I’d like to talk a bit about the dedication for my new book The Middle Ages in Popular Imagination: Memory, Film, and Medievalism. For most people who write books, the dedication page is often a personal, private thing. Right now, I feel as though that’s a luxury I can’t quite afford. I want people to know what it means.
I dedicated this book:
“For Betty, who has seen this through from its very beginning.”
Betty is my mother—Elizabeth G. Sturtevant. I launched my book on the 29th of April 2018, exactly one month after she died after a long battle with two degenerative diseases. Launching a book in the aftermath of a parent’s death isn’t exactly ideal. But then again, nothing is at that time.
When I dedicated the book to her, I intended for it to be a little private joke between the two of us; she was there at both the beginning of the book, the beginning of the research, and my own beginning. Thankfully, the day she went into the hospital for the last time I was able to share the dedication with her—and despite all the painkillers and sedatives she was on, I hope she understood. But now in the wake of her death, I don’t want it to be private anymore. I want her contribution to this book to be known, and stand as a testament to her impact on my life.
An Interdisciplinarity of Supervisors
The Middle Ages in Popular Imagination: Memory, Film and Medievalism began its life as the research I did for my PhD at the University of Leeds. And for anyone here who’s attempted a PhD, you know how difficult it can be trying to unearth and polish a new piece of human knowledge.
Since the work is vastly interdisciplinary, ranging across the disciplines of Medieval Studies, Film Studies, and Audience Reception, I had quite a few supervisors (none of whom knew exactly what to do with me!). Richard K. Morris headed up the team in Medieval Studies, but I also had supervision from Lucia Nagib from the Center for World Cinemas, Andrew Wawn (who literally wrote the book on the 19th century popular perceptions of the Vikings), and with methodological training in audience research from David E. Morrison.
I was amply supervised. But my mom was my secret weapon. She was, herself, an incredibly accomplished scholar. Over her life she taught at George Mason University as a Professor of Literacy and Reading in the College of Education and Human Development for nearly twenty five years. She taught people how to teach reading. She did extensive work abroad, sharing her knowledge and helping to build educational infrastructure in Eastern Europe, Africa, and the Middle East. She has some sixty citations against her name in Google Scholar (and as anyone knows, that is a low-ball number). In her years at GMU, I heard that that time she officially supervised somewhere in the region of 115 graduate students.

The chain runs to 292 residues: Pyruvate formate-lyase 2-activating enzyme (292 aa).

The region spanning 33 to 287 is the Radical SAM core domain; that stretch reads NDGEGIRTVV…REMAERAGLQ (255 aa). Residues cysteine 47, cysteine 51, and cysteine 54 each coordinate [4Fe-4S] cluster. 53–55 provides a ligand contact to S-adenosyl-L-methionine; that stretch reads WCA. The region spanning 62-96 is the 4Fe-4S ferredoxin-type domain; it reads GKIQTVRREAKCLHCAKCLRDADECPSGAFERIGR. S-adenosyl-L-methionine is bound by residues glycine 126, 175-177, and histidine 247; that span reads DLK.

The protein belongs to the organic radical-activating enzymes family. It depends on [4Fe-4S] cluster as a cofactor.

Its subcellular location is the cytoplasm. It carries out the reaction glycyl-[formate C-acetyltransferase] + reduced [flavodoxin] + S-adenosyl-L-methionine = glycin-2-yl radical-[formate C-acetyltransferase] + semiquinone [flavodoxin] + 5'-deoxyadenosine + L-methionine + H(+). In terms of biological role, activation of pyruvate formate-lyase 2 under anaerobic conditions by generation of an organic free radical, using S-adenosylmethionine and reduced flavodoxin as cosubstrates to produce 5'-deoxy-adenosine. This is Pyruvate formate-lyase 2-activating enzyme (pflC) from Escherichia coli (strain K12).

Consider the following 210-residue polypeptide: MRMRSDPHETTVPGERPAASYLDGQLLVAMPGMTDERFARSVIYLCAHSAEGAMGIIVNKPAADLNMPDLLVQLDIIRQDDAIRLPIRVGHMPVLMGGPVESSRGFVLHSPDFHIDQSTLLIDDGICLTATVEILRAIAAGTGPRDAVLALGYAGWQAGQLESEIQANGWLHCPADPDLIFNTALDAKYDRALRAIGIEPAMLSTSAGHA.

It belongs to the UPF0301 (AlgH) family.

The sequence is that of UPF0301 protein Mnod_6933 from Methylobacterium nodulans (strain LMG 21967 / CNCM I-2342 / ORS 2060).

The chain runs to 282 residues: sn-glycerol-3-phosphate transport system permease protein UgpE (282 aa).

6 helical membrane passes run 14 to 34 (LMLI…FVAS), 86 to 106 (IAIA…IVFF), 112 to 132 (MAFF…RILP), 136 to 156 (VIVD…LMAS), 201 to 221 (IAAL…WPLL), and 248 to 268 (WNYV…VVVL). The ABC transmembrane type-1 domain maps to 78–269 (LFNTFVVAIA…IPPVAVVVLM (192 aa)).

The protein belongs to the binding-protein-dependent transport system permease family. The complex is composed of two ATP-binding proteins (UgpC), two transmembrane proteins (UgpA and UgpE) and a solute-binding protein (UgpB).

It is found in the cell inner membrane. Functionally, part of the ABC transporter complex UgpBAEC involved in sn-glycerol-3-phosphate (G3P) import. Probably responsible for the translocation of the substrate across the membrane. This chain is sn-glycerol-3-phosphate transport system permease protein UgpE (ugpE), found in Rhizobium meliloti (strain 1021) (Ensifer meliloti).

And unofficially, she helped to supervise me. We had several long conversations—typically revolving around car trips—in which she was always throwing new ideas at me, and sometimes new books and articles too. And she read and commented on every word.
There are sections of the book that I know stand as the product of that process. Considering that she was a scholar of Education, several of the sections that include educational theories began by her lobbing an idea at me. Page 77–80 revolves around Schema Theory, one of the core ways in which we understand how people learn. That section also introduces the ideas of Jean Piaget, and his key ideas of accommodation, assimilation, and adaptation. Piaget is a foundational figure in Education Theory, and I remember discussing Piaget with her several times.
She read and commented on every draft, and it was through working to explain concepts from media and medieval studies to her that I cut my teeth at explaining difficult concepts across disciplinary lines.
In short, she didn’t make the book. But she made it better.
A Delayed Beginning
But there were two other ways in which she was there “from its very beginning.”
Rewind to New Year’s Day, 2010. I was visiting my parents’ home for the holidays. My PhD was due, with a hard deadline, in September—I had exactly nine months to finish.
And I hadn’t started.
If you’re a PhD student, I don’t recommend this, by the way. And let me clarify—I’d done four years of research, I’d collected twenty hours of interview tape, and I’d produced about 250,000 words of transcripts. I’d taken copious notes on books and articles, and even written a few articles myself.
But I had yet to sit down, open a Word file, and put the words “Chapter 1” at the top. I hadn’t done this because I was crippled with fear. “What if it’s bad?”, “What if I can’t do it?”, “What if it fails?”.
My mom could see me spinning my wheels hard. So she said, “Paul, I’m going to go upstairs to my office, and I’m going to clear off a space for you. And you’re going to go up there, and you’re not coming down until you’ve written something.”